5. Which is one of the most difficult styles of writing poetry? Which is the most underrated?

A: My poem “Not Today” which is also a part of my book “Because Someone Had To Say It” is written in the form of Kyrielle. I think this is one of the challenging forms I have attempted. It has quatrains, a rhyming scheme, a refrain and a fixed syllable count. But, there are more than a 100 forms of poetry and I have attempted less than 20.  I am at the foot of poetry mountain, but I do have wishes to reach the base camp and proceed all the way to top.

Haiku is a form of poetry that is well-known but highly underrated. Haiku has the incredible power to get you to an exact moment that the poet experienced. Here is one of the most popular haikus:

An old silent pond…

A frog jumps into the pond,

Splash! Silence again

Haiku is just 3 lines of 5-7-5 syllable count. However, haiku is great practice to say something profound, to capture entire moments in just a few words. It is like precis-writing with grace.

6.Would you like to explore different genre of writing? If yes, which one/s?

A: I have written flash fiction in the past and I do write about my personal experiences from time to time on my blog NamySaysSo. But, poetry has my heart (for now).

7. If you were a season which one would you be and why?

A: Thank you for this lovely question. It has definitely got me inspired.

I blow

then, reverse my direction.

Like a pregnant cloud

I am ready to cry, fall, pour at any moment.

I rage like bolt of lightning

and laugh and roll like thunder,

but I am the calm after the storm.

I am part green and vibrant.

part muddy and wallowing.

If you get a whiff of me

I would smell of petrichor, books and ginger tea.

Hahaha! 🙂  I do love to add petrichor and ginger tea to my poems. I couldn’t be any other season than the Monsoon, probably an Indian Monsoon.

8. How do you overcome Writer’s Block?

A: I have only a couple of tricks for overcoming the dreaded Writer’s Block.

I visit a lot of poetry communities (thanks to my husband who fished them out for me when I had just started with poetry). I frequent dverse, Poets United and Imaginary Garden for Real Toads. All 3 have very active members, a set of helpful and encouraging poets. If I can’t write, I read them. They have regular prompts that can unfreeze your brain and de-numb (ok, I know that is not a word, but should be) your fingers.

If nothing works, I just free write. I know you probably heard this before, but that is because it works! I just write without intention without a care of what I am writing. Then when I re-read it again I find some hidden gems to use.

9. Describe your process for research while writing.

A: Like most other writers, when I want to write about a topic, I read “a lot” about it. For writing a poem about a particular topic, it is not only important to just understand but a requirement to imbibe its spirit.

For this collection of poems, I first made a list of all the causes I wanted to write about. Then, I shortlisted the most inspiring ones. Then for each topic, I read about it extensively and decided what was the intention I wanted to convey through the poem.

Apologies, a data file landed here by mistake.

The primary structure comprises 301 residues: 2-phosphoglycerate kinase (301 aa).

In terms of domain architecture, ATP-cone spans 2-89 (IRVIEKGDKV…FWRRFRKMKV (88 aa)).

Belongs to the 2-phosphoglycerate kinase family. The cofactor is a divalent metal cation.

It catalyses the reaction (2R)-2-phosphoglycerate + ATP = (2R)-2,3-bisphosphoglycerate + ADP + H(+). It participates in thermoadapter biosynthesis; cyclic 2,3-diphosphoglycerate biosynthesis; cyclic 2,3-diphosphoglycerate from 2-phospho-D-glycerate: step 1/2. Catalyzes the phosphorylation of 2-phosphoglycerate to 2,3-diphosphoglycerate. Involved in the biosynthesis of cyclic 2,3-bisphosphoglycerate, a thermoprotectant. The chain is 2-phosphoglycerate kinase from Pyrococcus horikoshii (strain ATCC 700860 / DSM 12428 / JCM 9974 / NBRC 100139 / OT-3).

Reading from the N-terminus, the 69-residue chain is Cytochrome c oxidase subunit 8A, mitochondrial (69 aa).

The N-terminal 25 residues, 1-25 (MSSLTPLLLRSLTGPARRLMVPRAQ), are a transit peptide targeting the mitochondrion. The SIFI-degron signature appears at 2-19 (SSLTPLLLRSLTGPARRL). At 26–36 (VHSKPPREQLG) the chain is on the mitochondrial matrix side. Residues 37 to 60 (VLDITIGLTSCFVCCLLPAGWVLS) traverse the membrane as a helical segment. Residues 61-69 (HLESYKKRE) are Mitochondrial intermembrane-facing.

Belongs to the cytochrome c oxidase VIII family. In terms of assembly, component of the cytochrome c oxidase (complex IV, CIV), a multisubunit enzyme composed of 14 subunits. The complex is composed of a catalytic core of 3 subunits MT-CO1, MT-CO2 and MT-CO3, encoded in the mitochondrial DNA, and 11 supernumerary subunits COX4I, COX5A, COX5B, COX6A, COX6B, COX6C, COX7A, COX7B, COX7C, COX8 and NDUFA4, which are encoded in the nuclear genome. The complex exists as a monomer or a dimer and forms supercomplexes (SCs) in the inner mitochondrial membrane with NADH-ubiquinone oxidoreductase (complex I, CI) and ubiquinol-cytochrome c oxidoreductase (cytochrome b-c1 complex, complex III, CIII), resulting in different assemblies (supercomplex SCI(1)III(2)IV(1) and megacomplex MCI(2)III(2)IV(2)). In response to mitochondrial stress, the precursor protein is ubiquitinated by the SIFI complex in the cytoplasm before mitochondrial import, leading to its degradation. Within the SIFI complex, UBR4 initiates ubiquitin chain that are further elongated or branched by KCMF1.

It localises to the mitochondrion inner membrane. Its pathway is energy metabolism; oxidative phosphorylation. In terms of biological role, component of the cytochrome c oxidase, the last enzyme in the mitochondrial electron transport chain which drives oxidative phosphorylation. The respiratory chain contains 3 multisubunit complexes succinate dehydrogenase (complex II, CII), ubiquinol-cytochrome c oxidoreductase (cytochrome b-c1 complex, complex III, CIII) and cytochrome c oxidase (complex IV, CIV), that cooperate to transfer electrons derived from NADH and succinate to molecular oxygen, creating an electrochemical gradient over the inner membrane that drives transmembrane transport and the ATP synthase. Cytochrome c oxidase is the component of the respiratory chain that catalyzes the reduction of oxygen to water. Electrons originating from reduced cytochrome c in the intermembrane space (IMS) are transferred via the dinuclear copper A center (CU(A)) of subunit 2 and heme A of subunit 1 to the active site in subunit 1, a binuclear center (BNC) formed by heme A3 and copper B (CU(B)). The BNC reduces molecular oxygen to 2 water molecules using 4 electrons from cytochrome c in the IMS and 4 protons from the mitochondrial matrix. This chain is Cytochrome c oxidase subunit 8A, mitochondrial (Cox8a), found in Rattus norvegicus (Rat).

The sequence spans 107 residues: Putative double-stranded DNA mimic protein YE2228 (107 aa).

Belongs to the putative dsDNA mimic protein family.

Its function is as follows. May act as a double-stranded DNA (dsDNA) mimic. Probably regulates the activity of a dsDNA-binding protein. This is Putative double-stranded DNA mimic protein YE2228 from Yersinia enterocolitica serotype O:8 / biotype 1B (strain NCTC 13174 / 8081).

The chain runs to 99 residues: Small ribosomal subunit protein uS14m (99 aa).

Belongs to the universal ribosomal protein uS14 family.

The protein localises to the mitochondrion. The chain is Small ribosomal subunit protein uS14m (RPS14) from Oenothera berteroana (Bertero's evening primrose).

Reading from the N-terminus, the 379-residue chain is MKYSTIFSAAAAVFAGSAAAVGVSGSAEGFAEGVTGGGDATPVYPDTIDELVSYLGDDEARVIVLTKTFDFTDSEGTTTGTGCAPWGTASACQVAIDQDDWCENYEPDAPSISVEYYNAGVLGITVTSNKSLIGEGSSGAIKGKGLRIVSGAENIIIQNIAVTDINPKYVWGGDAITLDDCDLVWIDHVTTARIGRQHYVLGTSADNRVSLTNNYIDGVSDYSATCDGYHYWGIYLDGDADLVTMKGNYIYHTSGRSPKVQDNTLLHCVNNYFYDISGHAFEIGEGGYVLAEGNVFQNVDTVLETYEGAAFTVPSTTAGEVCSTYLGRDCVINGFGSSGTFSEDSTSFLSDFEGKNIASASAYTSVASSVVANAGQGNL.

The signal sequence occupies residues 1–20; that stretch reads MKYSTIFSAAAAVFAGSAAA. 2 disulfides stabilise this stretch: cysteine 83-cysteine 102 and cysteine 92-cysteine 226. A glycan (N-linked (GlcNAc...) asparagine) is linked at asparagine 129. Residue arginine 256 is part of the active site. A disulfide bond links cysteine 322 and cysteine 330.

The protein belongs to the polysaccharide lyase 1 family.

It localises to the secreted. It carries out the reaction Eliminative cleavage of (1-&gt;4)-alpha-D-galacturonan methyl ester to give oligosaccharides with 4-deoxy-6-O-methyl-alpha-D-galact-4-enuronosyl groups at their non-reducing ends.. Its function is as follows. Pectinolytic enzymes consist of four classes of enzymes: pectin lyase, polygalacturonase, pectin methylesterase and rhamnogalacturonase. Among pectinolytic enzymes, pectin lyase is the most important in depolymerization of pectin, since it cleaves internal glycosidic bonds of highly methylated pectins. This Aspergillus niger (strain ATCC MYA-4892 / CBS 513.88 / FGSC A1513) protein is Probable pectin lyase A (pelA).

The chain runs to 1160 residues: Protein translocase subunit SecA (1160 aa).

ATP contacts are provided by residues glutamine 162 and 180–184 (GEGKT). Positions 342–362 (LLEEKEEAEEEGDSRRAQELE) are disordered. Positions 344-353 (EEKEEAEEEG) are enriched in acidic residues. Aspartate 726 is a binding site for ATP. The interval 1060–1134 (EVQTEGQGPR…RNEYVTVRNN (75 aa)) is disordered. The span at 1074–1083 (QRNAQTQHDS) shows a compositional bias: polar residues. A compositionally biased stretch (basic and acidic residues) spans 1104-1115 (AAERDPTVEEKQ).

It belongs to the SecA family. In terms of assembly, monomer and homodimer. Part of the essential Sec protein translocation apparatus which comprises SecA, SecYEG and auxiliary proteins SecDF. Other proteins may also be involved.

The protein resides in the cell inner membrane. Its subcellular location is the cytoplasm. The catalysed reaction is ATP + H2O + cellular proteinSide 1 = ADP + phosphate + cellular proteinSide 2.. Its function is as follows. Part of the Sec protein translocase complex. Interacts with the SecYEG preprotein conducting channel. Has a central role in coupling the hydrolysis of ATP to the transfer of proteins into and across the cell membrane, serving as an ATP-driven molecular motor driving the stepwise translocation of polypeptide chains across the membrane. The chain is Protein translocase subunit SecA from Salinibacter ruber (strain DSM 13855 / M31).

Like for “Body-licious”, I wanted the reader to get a sense of love towards his/her own body. In “Just A Child”, I wanted to create an impression using a mixture of shock and empathy. In “Waddle”, I wanted the reader to walk along with the tiny turtles as they took their first ever walk under the moonlight on the beaches of Chennai. In each case, I read about them until I absorbed the essence of the cause.

10. Share some valuable tips for publishing and marketing your e-book.

A: To confess the truth, I haven’t publicized my e-book. I have only gone along with BlogChatter ideas (thanks BlogChatter!). I have only sent my eBook to a few close friends and generally shared on social media.

Hence, I am keen to learn from other authors about how they have marketed their book from their AuthorChatter interviews.

Thank you, Ashwini, Priya and Anshu for this unique and wonderful initiative!



Book Blurb:

This collection of poems is a shout out to those who had immense strength when life dealt them an unfair hand, for those making this world a kinder and greener place to live in and for those not even whispering for themselves. BECAUSE Someone Had To Say It.

Download ‘Because Someone Had To Say It’ by Namratha Varadharajan and just soak in her beautiful and profound words. Check out her GoodReads page to know what others think of her book. Do read my review on the page as well! 🙂 Sitharam Jayakumar, Nupur and Reema D’Souza also have had some interesting things to say about Namy’s book. You can also catch a video snippet with the author’s dramatic reading of the eBook here.

Wish you lots of luck, Namy, for your eBook and all your future endeavours!!

Hey @NamySaysSo, you know I have been a big fan of your writing since I discovered your blog. Did you enjoy sharing your passion for poetry through this interview? Do comment and let me know thoughts. Readers, I am eager to hear your views as well. 

Shipra makes an appearance today on Anshu’s blog. Shipra has published ‘Spicy Trail’, an amazing book about Indian spices and herbs. Priya speaks to Meghana who has written a story about a young girl’s journey in her book, ‘Ria’s Diary’.

This interview is a part of a series conducted jointly by @anshuwrites, @priyreflects and me. I had a lot of fun interacting with Arjun GuptaRashi RoyTomichan MatheikalVarad , Saba, Kanika GNeha Tambe, Monika DavessarReema D’Souza and Deepa as well. In case you haven’t caught those interviews, please do so and share your thoughts! Our aim is that each one of you finds something to take away from the honest and heartfelt experiences shared by the authors.